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MotoParents, Get off the Trapeze

We’ve created a three ring circus for our MotoKids. And it’s all our fault.

I recently was saddened to read about the shuttering of long time midwestern and Iowa motocross staple, Riverside Raceway. A personal letter to all that have visited the track began to circulate the social media pages, and a final, formal post was made following. Below is that post:

“Riverside Raceway - Closed Indefinitely

A letter to the moto community:

Due to a variety of issues which have caused damage to the facility, damage to our patron’s property, and an overall lack of respect and appreciation we will be closing the gates. All Fall events will be cancelled and we will re-evaluate in the future on what will be done with the property.

A couple of days ago we made an announcement with more specific details of the events that transpired causing the closure. We wanted to set the record straight on some rumors and stories leading up to the closure. The goal of the letter was to enlighten the community on how actions that occur at the race track, comments made, or even social media posts may affect your local race track. It was a plea to the community to do better.

As the post began to spread many of the comments began to turn from a positive to a negative direction adversely affecting the MX community. People began making comments targeted personally. I know first-hand how that feels and wouldn’t wish that on anyone. The skewed letter and lack of support from the other tracks definitely hurt me personally and our race track, but equally as much the comments from other riders and people.

The letter and responses weren’t the only factors in closing the race track. A growing attitude of entitlement, disrespect, and overall lack of appreciation are why I no longer have the energy to give everyone a place to ride. We only open the gates if it’s going to be our best, and I need to be all-in to provide that experience. I’ve lost the motivation to do that due to the lack of respect and support.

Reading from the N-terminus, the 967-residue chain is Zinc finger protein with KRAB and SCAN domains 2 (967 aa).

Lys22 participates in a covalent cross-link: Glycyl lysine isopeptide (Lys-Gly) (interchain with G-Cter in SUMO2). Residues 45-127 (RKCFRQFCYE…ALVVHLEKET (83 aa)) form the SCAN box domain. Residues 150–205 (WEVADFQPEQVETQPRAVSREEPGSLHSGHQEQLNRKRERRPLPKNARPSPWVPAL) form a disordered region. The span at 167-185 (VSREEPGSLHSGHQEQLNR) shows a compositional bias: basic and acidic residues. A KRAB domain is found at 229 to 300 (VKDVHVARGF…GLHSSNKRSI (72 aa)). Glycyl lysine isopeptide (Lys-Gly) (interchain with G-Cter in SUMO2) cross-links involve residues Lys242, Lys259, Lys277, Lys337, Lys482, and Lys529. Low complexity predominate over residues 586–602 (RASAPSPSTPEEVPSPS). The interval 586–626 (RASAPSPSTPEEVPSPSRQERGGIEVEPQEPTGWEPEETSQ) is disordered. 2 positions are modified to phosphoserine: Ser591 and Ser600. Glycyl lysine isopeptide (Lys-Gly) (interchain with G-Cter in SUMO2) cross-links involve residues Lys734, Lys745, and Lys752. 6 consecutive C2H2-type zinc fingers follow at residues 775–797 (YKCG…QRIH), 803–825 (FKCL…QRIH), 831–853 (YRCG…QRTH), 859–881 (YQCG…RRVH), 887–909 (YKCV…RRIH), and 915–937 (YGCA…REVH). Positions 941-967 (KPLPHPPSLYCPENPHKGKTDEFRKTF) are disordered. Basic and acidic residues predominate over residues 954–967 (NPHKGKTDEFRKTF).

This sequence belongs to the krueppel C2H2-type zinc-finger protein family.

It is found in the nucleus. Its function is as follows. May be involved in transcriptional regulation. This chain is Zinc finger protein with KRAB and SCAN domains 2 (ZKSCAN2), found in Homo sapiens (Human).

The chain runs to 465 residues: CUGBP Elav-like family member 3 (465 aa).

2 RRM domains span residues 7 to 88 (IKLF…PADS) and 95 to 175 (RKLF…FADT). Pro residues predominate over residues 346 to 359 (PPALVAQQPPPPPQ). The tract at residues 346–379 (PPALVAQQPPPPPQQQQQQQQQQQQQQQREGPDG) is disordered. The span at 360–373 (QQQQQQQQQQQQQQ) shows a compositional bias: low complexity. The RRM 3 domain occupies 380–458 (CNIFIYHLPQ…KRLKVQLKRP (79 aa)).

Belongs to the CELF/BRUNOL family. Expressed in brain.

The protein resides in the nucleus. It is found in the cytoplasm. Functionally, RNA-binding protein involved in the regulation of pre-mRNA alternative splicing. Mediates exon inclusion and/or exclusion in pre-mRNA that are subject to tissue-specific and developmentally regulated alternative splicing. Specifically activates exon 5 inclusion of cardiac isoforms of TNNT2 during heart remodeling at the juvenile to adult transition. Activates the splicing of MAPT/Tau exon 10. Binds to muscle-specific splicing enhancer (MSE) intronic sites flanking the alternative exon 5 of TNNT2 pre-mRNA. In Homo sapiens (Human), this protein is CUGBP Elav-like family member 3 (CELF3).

Our goal was to help enlighten people to make things better, and we won’t be part of hurting the sport of motocross with social media bashing so we took down our original post.

We are not out to hurt other race tracks or people in our moto community. Yes, it absolutely sucks that our partners sat on the sidelines while our track and series were under attack; however, we didn’t ask you to not support other tracks or the series. In fact, I plan to load up my dirt bike and attend the Iowa Moto Series Round 5 this weekend. I love that track.

We all started riding dirt bikes to have fun. I encourage you to stop worrying about politics in the community or what isn’t perfect at the track. Go have a blast and be thankful we have sweet bikes to ride. Enjoy time with your friends, lend a hand to others, be a good ambassador for the sport, and respect the facilities we are lucky to have.

See you at the track -

Tony Wenck #44

What’s this got to do with anything? Simple.

We, the parents, created this mess. I don’t just mean here in the midwest, I mean across our country we have lost track of what motocross is about, what family - both blood and by love - is about, and what community really is.

There’s events that have gone from finding the cream of the crop racers to who’s daddy has the deepest pockets or who is most willing to finance the farm, literally, to keep up with Jones’s, or the Deegan’s for that matter.

I’m about to drop some very uncomfortable truths, and as I say this, I acknowledge that I have to look at myself in the mirror and have told myself these very things. As such, I’m going to write these as though I am talking to myself. If you are reading this and it stings, don’t take it personal, but think about WHY it feels so pertinent to you.

  1. You didn’t get your kids into motocross because you thought he would be the next Eli Tomac. You got in to motocross because it’s what you grew up in. The family you were raised in the and families you had thanksgiving dinners with, the ones you did the hayrides with, the friends you made across the country from the travels and the lessons that were taught - the work ethic to compete and to ready a family for the weekend. The work that went in. The joy and companionship and loyalty learned.